Wacky weather wears on farmers


Farmers have always been at the mercy of the skies. You can plan and prepare, give your crops the tender loving care they need to thrive, and follow the advice of countless experts, but if the weather doesn't cooperate, all your hard work can be for naught.

Lately, it seems like farmers have had to deal with more than their share of tough luck. Here's just a sampling of extreme weather events that have hit farmers hard this year:

  • Texas, which has been gripped by drought for most of the last three years, was functionally under water for most of May, when flash floods rushed over the state. In fact, May 2015 was the wettest month on record in both Texas and Oklahoma. Farmers who had been praying for rain for years were now wondering how they could ever get into the field to plant their crops with all the water around.
  • Farmers across the Midwest were also wondering what they were going to do, given all the spring rain. Many acres were ultimately abandoned for the year, because wet conditions prevented farmers from planting their crops. Even the ones who did manage to get their crops in the field are now suffering from increased disease challenges due to excess moisture.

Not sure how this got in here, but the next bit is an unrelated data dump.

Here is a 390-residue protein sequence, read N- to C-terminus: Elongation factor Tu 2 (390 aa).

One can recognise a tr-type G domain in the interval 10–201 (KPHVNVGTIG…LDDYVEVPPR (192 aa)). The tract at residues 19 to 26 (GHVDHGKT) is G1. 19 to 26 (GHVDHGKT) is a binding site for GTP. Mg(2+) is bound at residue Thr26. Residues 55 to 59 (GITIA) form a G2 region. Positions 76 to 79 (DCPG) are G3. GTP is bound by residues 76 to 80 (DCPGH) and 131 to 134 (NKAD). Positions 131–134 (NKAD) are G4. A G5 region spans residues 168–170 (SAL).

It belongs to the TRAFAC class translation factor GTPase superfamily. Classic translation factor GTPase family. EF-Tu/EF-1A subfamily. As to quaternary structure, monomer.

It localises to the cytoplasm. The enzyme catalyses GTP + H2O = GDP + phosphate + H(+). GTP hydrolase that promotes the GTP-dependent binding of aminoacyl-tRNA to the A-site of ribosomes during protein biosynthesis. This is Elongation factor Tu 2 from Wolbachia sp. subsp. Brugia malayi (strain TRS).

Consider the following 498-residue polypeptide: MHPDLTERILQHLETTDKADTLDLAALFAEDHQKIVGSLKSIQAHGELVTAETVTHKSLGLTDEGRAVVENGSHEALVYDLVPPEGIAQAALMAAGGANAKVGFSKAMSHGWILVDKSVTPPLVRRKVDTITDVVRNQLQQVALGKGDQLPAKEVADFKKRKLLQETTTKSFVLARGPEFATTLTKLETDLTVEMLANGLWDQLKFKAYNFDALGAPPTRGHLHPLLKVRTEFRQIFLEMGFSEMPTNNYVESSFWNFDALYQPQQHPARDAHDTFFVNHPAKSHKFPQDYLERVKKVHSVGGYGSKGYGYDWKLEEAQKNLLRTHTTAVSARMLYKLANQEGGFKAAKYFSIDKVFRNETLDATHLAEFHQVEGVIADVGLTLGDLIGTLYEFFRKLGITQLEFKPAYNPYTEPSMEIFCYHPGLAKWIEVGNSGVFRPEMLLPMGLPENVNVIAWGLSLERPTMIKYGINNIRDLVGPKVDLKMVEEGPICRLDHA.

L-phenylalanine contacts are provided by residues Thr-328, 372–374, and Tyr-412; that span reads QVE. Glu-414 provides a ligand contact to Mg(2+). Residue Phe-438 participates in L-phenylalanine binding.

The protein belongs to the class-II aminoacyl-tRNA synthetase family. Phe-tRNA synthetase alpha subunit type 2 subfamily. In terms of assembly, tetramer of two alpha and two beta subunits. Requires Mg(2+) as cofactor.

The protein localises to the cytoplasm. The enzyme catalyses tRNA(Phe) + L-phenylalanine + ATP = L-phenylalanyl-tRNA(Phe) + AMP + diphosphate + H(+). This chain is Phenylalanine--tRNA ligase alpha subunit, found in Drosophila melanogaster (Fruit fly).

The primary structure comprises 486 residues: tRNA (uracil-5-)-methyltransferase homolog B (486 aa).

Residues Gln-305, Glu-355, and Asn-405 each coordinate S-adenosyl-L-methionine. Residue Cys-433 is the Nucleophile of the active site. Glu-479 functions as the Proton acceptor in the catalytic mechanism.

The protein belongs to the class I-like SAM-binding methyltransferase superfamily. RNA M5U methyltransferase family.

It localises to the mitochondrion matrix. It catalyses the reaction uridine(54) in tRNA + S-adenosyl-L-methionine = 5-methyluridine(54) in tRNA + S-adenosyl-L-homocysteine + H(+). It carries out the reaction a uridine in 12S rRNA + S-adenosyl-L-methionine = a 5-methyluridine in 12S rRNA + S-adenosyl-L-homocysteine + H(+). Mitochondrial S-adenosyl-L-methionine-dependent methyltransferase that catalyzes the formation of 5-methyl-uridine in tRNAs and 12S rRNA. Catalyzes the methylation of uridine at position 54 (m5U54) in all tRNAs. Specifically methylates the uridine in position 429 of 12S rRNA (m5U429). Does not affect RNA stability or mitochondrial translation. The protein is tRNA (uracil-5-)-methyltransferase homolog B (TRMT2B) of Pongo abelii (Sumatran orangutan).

• Here in California, we are still in the throes of an epic drought, and farmers are on the front line. Snowpack forms an important component of California's water supply, but our snowpack levels were at just 5% of normal this year! The following image shows 2010 snowpack levels (the last "normal" year recorded) compared to 2015 levels.

California snowpack levels in 2010 (left) and 2015 (right). Photo credit NASA Earth Observatory.

To those of us who follow climate change science, these extreme weather events are unfortunately not surprising, but are instead symptoms of a changing climate. Scientists predict that climate change will mean declining crop production; increased pressure from diseases, weeds, and pests; more extreme precipitation that leads to soil erosion; and more severe drought and heat damage. In short, unless we take action to stop climate change, we will make it harder and harder for farmers to continue to provide us with the food we need to survive.

Fortunately, the US is about to make the biggest breakthrough yet on climate change. The forthcoming Clean Power Plan will establish the first national limits on carbon pollution from power plants--the biggest source of climate change pollution in the country. This bold action is vital for the future of our food supply and will help ensure we leave future generations with a safer, more vibrant world. We can't control the weather, but we can take steps to slow the threat of climate change by reducing carbon pollution. It's time to #ActOnClimate.